Although thatch fires are not common, when they happen they can be very serious. Over 90 per cent of thatch roof fires start as a result of a faulty flue or chimney. The thatch is designed to repel water which makes extinguishing such fires difficult. The following advice is to help people with thatched properties prevent fires and keep themselves and their homes and businesses safe.
Here are some safety tips to help prevent or reduce the spread of fire in thatched properties:
Chimneys and flues
- keep chimneys in good condition: re-point or line as necessary
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- any re-thatch or major ridge job should have all material taken from around the chimney so that it can be checked and repaired if needed
- the chimney, if used by any appliance producing flue gases, should be linked according to the manufacturer's specification and, in the case of solid fuels, should be swept regularly
- the top of the stack should be no closer than 1.8 metres from the ridge vertically and, in the case of a stack in the wall, 4 metres vertically from any thatch surface
- do not build, rebuild or design chimneys which pass close to or through thatch without appropriate expert advice
- do not pass metal and other heat conducting flues through the thatch
- spark arrestors should be fitted and maintained/cleaned on a regular basis
- most thatch fires start in the roof space and, due to the thickness of the roof, may not be apparent for many hours
- fit low voltage, mains powered, linked smoke alarms
- all electrical wiring in the loft space should be routed in fire retardant ducting
- do not cut recessed lighting into the ceilings below the thatch
- light fittings within the roof space should be in a bulkhead fitting
- external floodlights should not be located just under thatch overhangs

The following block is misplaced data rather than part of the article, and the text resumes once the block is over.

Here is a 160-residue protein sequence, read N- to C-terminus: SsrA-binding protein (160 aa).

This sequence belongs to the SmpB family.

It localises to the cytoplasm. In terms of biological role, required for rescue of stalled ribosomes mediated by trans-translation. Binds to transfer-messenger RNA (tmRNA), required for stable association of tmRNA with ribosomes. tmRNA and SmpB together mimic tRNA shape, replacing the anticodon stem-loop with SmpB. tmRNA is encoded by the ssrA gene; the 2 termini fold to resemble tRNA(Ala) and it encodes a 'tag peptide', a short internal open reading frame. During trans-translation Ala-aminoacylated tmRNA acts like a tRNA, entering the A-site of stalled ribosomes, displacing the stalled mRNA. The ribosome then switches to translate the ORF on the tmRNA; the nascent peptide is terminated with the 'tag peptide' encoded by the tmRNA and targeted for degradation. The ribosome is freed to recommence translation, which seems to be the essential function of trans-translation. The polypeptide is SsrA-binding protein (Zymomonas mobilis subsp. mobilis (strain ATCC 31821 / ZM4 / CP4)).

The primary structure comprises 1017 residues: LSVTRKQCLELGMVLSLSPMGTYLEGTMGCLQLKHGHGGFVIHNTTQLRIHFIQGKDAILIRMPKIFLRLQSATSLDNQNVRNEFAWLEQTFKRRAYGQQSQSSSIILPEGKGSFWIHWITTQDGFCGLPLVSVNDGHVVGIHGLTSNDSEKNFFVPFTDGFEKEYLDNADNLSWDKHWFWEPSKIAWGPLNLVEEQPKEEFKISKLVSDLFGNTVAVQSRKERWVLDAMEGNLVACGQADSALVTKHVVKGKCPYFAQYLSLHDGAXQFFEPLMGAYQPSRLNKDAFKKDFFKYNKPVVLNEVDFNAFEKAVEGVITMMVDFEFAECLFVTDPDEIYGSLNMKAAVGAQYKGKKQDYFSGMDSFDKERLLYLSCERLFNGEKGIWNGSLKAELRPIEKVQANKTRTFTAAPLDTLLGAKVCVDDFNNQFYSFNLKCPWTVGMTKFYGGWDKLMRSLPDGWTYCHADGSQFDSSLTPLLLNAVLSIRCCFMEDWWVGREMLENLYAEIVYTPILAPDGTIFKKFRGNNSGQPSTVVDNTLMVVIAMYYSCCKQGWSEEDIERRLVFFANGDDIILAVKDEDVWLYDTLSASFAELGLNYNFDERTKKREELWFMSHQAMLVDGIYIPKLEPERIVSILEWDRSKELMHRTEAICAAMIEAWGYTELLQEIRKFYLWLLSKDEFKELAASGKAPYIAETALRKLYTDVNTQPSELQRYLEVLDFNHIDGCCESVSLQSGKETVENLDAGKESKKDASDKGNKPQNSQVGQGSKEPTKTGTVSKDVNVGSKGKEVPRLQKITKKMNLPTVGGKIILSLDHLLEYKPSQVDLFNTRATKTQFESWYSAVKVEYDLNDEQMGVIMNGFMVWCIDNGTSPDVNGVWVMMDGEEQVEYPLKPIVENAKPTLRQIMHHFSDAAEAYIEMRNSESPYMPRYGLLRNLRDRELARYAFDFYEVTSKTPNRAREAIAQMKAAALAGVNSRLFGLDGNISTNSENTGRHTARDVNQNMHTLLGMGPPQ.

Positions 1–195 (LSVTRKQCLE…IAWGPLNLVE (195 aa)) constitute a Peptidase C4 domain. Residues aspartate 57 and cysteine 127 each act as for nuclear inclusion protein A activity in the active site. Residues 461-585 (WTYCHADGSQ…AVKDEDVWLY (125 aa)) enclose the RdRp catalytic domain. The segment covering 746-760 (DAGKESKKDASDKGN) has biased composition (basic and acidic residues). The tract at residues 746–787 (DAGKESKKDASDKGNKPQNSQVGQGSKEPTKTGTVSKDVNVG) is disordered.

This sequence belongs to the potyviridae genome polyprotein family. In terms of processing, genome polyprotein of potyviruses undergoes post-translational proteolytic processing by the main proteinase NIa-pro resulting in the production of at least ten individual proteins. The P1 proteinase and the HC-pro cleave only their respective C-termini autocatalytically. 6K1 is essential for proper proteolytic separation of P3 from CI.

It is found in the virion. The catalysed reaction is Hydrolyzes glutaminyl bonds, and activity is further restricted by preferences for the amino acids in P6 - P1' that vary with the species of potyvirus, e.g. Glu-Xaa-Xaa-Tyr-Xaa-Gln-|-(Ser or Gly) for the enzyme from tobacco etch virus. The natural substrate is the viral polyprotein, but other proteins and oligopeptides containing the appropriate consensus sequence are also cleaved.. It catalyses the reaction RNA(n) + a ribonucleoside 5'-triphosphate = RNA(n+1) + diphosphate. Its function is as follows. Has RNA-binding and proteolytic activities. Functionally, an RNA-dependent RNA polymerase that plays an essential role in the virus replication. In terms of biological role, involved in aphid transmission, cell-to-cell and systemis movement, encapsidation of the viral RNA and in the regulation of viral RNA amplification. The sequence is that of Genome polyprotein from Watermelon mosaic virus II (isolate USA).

- have your electrical wiring checked regularly and any repairs that are undertaken are done so by a qualified electrician.
Fireworks, bonfires and garden fires
- be aware that sparks from fireworks and bonfires can cause fly up to the thatch and cause fires
- take extra care if you have barbecues, bonfires or firework parties make sure they are well away from the house and be sensible with garden fires
- ensure any person working in or on the house is aware of the dangers which the careless use of naked flame can bring
- blow lamps are not safe to use in the roof space
- do not allow flame stripping of paint around eaves
If there is a fire
- Call 999 and tell the operator that you are calling about a thatched property so we can send the right number of engines
- give us precise locations and a landmark if possible
- if not easily visible from the road send someone to guide us in
- tell us about anyone still inside the property
- tell us what property is most valuable so we can try to salvage it
- tell us where you think the fire started
- tell us as accurately as you can how long since the fire started or when you first noticed it
- tell us about any local water supplies, for example, a neighbour's swimming pool, or a nearby stream
Make a safety plan and preparations
- Draw a floor plan of your property, ground and first floor.
- Indicate the locations of valuable and sentimental items. This can then be given to the fire crews who will then use this information to formulate a salvage plan while undertaking firefighting operations.
- Location of intake services into your property; gas, water and electricity.
- Location of access to the loft and additional hazards within the property which might be important for the firefighters to know such as oil and LPG (Liquefied Petroleum Gas) tanks.